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There is plenty of room for flexibility, creativity and individualization in the DRC process. Teachers can decide how to talk to parents and students about the process, which behaviors to prioritize, how to give daily feedback to the child, and what motivators to use. Thus, teachers can make the DRC fit their style and student needs.

"I like how flexible it is. You can adjust the DRC to fit the needs of different students."

- S. Jones, 4th grade teacher

Our Philosophy

We believe that all children have a right to receive high-quality education that includes instruction on social, emotional, and behavioral well-being. We believe that all children can learn and that educational and behavioral supports should be provided equitably regardless of student ability, race, culture, religion, country of origin, ethnicity, sex, gender identity, socioeconomic status, or other characteristics. We believe that all children can succeed if given supports that are well matched to their needs.

Photo of a group of elementary school students
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Privacy and Security

The data generated through assessments and during interventions include potentially sensitive information about individual students. Thus, DRCO employs state-of-the-art privacy and security measures that meet or exceed industry best practices.

All sensitive information is stored and managed in accordance with Ohio University Information Security Standards.

Our Team

The core DRCO team is comprised of faculty and graduate students affiliated with Ohio University’s Center for Intervention Research in Schools (CIRS) and our technology design partners. However, the development of the DRCO has occurred over the course of several collaborative projects, thus, we acknowledge additional contributory partners below.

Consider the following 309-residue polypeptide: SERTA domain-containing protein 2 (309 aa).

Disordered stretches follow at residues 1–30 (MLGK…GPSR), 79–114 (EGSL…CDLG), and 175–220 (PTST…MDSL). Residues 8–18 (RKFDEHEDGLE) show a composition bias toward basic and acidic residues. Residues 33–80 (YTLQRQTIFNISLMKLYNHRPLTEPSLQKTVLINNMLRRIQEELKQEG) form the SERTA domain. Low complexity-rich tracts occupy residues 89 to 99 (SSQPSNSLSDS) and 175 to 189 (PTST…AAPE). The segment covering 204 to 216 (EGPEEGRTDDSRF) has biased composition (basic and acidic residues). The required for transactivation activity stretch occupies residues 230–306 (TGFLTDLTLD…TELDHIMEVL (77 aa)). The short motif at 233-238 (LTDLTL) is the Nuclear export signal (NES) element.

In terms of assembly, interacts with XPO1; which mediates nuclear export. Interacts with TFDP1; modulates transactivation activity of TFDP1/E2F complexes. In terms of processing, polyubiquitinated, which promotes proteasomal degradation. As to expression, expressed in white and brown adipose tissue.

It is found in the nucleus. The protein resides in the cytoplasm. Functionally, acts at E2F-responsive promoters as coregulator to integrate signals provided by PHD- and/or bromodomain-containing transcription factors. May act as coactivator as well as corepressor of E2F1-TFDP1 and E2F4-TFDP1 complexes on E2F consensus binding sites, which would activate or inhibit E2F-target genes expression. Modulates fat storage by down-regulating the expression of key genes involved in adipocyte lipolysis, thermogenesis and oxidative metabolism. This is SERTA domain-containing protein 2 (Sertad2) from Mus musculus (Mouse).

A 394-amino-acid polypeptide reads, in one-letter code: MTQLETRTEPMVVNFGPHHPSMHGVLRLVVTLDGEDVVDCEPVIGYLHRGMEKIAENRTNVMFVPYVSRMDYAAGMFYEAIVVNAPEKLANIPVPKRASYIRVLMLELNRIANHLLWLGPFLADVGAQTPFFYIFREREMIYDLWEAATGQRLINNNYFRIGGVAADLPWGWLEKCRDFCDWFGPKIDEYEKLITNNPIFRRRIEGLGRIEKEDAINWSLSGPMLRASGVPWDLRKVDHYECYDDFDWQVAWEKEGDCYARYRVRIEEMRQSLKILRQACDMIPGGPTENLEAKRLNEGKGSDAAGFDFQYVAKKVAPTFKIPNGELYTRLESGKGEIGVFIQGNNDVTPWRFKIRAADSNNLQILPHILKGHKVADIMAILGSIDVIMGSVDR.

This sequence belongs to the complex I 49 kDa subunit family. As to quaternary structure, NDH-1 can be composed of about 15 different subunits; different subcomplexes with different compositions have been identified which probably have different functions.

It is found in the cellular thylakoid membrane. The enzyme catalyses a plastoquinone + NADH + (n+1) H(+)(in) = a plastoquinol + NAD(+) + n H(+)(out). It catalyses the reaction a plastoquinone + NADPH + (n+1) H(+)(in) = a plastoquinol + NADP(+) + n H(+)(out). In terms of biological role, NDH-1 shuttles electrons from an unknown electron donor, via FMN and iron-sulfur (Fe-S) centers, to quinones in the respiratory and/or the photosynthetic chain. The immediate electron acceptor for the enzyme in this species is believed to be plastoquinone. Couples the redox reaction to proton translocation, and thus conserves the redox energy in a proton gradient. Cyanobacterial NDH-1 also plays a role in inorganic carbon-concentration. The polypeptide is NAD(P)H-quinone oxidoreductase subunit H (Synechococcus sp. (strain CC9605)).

Photo of Dr. Julie S. Owens, PhD
Dr. Julie S. Owens

Dr. Owens is a Professor in the Department of Psychology at Ohio University and Co-Director of the Center for Intervention Research in Schools. She has worked collaboratively for over 20 years with school personnel to develop and evaluate school mental health screening, intervention, and progress monitoring procedures. Learn more about Dr. Owens

Photo of Dr. Steven W. Evans, PhD
Dr. Steven W. Evans

Dr. Evans is a former special education teacher and professor in the Department of Psychology at Ohio University and Co-Director of the Center for Intervention Research in Schools. Dr. Evans has an extensive background in school based treatment of students with social and emotional issues. Learn more about Dr. Evans

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Sam Girton

Sam Girton is a professor in the School of Visual Communication at Ohio University. His research and creative activity involves interactive design, web development, motion graphics, video production and commercial photography. Learn more about Sam

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Tom Reid

Tom Reid has earned a reputation as a technology visionary and a hands-on leader with over three decades of experience as an information technology executive. In the past twelve years his team has managed more than $1 billion in project value supported with $175 million in grant funding won for his clients from three different federal agencies. Learn more about Tom

Photo of Jacob Reid
Jacob Reid

Jacob Reid is a software architect with over a decade of experience producing engaging digital products for web and mobile. He has a high level of expertise in human-centered design principles, and has led teams to produce and maintain world-class web applications. Learn more about Jacob

Photo of Mary Lee
Mary Lee